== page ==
Awesomenauts – review
Often, ahead of a multiplayer game’s release, reviewers are offered a scheduled time to meet with and compete against members of the development team online in order to approximate the general public’s experience. It’s never quite a ‘true’ approximation, of course, as the developers have the benefit of months, perhaps years of experience with their creation – and all of the intimate knowledge of strategies, shortcuts and cheats that come with it.
The reviewer, meanwhile, arrives at the game fresh and inexperienced, groping through the systems, always playing catch-up. Shrewd developers account for this disparity, handicapping themselves in order to level the playing field and allow the newcomer to feel a sense of progress. After all, even the least petulant player eventually tires from repeated losses at the hands of an expert.
“Will you please stop rushing the enemy and giving them free resources. Heal more.”
Jasper from Ronimo’s Xbox Live message was sharp, snappy and made little attempt to mask his frustration at my inexperience – a greenness that was threatening to cost us the match. It’s the kind of frank exchange that happens every day when playing in the wilds of Xbox Live (albeit usually seasoned with more racism and expletives) but one rarely delivered by a game developer wearing kid gloves while trying to provide a reviewer with the best possible online experience.
But Awesomenauts is the kind of game that raises tension between players who fail to work together as a team, and Ronimo Games cares too much about Awesomenauts to deal in niceties. The message reveals two important things: the developer’s passion, not only for the game but also for the sense of competition and comradeship the game fosters; and Awesomnauts’ capacity to raise passions to fever pitch. And Jasper was right. I was rushing the enemy too much, giving away free resources in my gung-ho play style, and, ultimately, losing us the match. Sore from the reprimand, I changed tactics – and we found victory.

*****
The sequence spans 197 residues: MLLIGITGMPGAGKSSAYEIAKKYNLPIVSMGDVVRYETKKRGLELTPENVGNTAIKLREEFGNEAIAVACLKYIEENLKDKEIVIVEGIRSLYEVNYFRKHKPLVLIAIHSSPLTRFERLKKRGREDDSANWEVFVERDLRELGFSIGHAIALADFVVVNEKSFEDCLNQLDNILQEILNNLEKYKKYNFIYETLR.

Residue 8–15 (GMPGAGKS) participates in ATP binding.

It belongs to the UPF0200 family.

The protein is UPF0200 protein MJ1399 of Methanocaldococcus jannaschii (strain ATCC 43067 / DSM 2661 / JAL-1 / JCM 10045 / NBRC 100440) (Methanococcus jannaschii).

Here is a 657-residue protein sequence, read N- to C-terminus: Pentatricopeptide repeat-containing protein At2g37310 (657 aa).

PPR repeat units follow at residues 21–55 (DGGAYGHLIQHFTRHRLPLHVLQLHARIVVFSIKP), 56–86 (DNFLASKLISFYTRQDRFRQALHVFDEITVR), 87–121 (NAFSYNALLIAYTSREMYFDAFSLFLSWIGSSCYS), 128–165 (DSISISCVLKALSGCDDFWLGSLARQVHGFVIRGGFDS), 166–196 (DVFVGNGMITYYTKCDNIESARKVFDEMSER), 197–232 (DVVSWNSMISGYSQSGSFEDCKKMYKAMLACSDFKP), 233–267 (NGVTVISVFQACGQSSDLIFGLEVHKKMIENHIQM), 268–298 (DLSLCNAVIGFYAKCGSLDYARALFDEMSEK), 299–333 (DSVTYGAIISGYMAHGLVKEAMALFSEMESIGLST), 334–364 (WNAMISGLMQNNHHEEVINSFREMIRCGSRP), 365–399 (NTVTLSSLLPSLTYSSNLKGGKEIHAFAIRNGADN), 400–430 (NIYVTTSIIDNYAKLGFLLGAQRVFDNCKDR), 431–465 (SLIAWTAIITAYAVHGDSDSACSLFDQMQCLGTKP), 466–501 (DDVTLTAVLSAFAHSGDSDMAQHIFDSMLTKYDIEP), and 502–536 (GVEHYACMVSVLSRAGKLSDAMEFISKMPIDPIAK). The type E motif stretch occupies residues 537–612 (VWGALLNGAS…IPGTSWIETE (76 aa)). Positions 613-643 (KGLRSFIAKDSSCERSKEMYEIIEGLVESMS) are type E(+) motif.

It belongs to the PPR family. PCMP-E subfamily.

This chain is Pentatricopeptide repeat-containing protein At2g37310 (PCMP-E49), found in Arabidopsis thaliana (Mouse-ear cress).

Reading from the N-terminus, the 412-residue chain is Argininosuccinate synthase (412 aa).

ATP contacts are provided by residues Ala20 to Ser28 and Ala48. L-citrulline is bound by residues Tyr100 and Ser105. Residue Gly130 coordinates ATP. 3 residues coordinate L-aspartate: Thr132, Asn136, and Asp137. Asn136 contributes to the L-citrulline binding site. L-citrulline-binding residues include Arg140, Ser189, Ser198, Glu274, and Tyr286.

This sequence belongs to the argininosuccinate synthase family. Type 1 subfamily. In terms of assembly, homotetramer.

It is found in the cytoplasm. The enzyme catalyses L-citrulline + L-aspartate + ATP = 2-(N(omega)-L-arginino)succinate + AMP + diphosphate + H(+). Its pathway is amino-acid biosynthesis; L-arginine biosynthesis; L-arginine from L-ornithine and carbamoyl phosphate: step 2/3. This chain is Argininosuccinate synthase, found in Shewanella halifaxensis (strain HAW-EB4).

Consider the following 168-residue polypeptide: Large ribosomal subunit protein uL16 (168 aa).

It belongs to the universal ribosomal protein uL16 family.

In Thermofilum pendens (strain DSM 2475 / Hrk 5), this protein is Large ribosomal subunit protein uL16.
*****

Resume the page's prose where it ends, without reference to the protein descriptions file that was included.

MOBA – short for Multiplayer Online Battle Arena – is a clunky umbrella term, but the style of game it represents is anything but marginal. Riot Games’ League of Legends, the preeminent MOBA, is the biggest game in the world today, its community dwarfing even that of Minecraft – some feat for a style of game that arose from a Warcraft mod released in 2003.
Wherever there is creative success, creative subversion is quick to follow, and Awesomenauts is a 2D indie cartoon antidote to the po-faced, inscrutably nerdish visuals of that original mod, Defense of the Ancients, and its ilk. It’s the first 2D, side-scrolling MOBA, the sharp competitive core of the genre softened with a 1980s Saturday morning cartoon aesthetic and giant, pin-sharp sprites that ooze character and humour.
You can read the rest of this review over at Eurogamer here